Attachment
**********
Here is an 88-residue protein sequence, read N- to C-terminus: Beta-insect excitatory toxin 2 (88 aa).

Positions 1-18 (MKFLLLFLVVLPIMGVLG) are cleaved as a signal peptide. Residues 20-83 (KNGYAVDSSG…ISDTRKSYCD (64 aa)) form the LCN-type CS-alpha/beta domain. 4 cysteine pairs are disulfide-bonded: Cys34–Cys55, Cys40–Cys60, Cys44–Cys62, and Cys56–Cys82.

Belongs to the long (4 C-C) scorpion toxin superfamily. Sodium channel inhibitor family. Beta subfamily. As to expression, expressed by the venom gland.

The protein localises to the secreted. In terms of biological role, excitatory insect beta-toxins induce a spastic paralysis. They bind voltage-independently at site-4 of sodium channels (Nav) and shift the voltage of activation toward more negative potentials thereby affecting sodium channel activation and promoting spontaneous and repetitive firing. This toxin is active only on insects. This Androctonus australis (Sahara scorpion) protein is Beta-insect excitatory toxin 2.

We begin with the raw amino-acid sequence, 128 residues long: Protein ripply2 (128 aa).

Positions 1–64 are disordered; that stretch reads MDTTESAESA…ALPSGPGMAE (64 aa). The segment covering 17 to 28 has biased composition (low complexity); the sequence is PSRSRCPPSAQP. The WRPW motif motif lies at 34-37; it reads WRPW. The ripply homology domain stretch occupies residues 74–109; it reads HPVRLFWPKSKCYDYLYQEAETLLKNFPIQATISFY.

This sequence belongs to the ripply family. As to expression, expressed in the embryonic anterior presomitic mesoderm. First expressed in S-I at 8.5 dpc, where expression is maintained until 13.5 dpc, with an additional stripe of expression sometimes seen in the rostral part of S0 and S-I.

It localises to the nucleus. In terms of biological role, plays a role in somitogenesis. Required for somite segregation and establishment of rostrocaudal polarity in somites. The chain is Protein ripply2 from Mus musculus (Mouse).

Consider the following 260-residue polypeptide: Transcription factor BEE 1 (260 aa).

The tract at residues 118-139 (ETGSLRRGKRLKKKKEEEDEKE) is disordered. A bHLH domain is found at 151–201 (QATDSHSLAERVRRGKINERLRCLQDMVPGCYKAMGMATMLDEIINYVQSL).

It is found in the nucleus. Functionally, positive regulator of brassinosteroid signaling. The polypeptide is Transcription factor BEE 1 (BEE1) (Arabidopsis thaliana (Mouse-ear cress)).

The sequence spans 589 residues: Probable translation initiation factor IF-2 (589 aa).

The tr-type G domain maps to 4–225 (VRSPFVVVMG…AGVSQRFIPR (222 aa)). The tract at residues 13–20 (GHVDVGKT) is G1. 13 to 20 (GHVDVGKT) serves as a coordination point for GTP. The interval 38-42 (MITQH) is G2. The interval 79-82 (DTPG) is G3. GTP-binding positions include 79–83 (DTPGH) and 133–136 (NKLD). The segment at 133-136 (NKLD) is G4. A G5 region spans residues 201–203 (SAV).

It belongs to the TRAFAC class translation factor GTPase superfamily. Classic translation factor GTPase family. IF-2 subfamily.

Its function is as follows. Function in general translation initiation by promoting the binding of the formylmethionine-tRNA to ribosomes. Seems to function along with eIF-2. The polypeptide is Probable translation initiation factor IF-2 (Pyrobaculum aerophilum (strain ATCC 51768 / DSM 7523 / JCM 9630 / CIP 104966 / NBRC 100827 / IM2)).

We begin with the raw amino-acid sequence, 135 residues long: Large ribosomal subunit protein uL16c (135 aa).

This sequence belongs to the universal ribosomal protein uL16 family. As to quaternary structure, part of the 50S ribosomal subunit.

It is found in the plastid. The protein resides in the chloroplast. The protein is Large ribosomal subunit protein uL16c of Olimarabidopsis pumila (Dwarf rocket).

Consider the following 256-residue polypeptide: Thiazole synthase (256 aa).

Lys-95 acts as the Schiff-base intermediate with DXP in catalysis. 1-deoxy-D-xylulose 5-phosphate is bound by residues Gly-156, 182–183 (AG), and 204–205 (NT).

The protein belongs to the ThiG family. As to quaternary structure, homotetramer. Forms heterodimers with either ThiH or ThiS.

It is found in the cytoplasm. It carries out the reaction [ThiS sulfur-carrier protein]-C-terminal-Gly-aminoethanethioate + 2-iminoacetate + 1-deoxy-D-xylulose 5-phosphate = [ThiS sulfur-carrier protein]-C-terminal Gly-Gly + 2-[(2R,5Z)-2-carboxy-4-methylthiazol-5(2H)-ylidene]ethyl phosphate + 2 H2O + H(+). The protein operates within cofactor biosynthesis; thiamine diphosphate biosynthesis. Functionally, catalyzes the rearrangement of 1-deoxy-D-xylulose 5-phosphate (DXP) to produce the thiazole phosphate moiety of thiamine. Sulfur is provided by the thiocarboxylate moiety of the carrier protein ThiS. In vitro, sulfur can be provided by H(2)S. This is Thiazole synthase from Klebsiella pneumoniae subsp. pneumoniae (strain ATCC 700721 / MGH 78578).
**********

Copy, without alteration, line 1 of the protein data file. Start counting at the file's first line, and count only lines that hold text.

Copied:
Here is an 88-residue protein sequence, read N- to C-terminus: Beta-insect excitatory toxin 2 (88 aa).